I wouldn't go (anywhere near) agreeing with that statement. Since I have a somewhat different perspective on how a frame is or isn't built; and having seen on many occassions the internal (and most important) aspects of how many frames are constructed, Mexican frames don't compare favorably to Itilian built frames. There are exceptions to every rule of course. Goes to show you that what you see on the outside does not always indicate what kind of care was actually taken during the construction process. Not to mention how many frames have first class paintwork on top of 3rd rate (or worse) construction. There are SOOOO MANY details to the framebuilding process that any number of them can be overlooked, some of which will not affect the lifespan or performence of the bike, and others that will be adverse. Which is which? Maybe you'd better book a flight to the "framebuilding clinic" at the 2001 Cirque de Cyclisme to get the dope on this subject! Not going to be able to explain it in writing. Just my humble opinion as always; not to rag on any nationality or make blanket statements to be taken out of context.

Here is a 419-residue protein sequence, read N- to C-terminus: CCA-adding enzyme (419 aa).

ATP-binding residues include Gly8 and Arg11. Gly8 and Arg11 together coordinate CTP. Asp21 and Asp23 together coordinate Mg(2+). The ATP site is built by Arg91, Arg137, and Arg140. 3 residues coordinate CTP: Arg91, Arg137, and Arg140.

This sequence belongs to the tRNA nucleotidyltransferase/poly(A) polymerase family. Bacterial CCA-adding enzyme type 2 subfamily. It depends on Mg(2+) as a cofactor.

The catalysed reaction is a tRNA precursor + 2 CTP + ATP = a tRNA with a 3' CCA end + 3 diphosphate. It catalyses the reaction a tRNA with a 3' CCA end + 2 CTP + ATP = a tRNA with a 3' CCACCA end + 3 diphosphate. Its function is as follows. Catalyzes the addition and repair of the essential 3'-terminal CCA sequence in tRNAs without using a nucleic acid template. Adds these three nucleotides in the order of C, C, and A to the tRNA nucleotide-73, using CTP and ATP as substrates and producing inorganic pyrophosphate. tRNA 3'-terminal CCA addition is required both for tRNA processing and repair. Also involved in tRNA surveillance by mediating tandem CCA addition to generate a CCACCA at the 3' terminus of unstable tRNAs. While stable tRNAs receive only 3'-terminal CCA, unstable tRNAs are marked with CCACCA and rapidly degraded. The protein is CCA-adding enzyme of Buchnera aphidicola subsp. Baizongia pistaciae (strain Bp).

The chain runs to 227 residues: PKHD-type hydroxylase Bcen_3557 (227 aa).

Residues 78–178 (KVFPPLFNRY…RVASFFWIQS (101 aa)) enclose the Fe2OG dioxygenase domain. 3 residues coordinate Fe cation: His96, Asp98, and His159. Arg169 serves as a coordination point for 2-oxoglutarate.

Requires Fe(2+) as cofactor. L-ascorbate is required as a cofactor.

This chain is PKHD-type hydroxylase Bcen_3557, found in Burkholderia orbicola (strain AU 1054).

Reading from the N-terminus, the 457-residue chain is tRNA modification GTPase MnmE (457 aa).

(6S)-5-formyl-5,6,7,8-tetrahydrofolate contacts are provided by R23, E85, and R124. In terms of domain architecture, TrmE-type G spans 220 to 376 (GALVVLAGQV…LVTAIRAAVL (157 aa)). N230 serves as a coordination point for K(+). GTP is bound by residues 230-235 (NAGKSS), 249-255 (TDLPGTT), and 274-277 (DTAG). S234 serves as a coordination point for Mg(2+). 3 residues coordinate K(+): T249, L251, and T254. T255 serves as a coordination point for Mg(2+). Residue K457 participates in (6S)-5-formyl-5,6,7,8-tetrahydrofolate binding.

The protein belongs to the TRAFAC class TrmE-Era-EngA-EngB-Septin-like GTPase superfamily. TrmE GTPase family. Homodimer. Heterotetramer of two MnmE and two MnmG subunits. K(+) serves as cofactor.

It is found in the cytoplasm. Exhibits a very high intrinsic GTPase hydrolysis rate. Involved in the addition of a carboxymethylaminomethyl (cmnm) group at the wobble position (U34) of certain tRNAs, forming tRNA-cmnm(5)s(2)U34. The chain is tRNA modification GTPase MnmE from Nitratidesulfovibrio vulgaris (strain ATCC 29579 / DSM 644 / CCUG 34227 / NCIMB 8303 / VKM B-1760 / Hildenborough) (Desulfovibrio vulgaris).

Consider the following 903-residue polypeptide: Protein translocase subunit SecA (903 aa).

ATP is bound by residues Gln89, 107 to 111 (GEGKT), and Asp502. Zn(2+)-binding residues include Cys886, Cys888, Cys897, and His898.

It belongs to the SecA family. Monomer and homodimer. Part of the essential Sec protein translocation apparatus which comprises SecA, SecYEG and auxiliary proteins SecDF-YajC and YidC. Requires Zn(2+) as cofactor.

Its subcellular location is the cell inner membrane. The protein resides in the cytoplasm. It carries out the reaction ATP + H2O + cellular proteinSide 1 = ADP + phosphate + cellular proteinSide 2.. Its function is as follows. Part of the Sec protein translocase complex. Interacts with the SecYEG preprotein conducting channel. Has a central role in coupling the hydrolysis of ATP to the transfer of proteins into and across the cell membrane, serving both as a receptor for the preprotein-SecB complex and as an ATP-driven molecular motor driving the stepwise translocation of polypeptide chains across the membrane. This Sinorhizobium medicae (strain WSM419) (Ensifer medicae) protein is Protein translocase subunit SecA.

La Mesa (Mexican name for my town), CA (another Mexican name, no?)
> Many people slag on Mexican and
> latin american products but all the bicycles I've seen from "south of the
> border" have been at least on par with the Italians.
> *******I've probably seen a half-dozen Windsor pros over 25 years and every one of them looked quite crude to me. Seems strange anyone would be fooled into thinking one was a Cinelli, no matter the decals involved. I've also seen a couple of lower-line mexican benottos and they weren't anything to write home about either....about like a japanese midline frame in terms of finish.
> Charles Andrews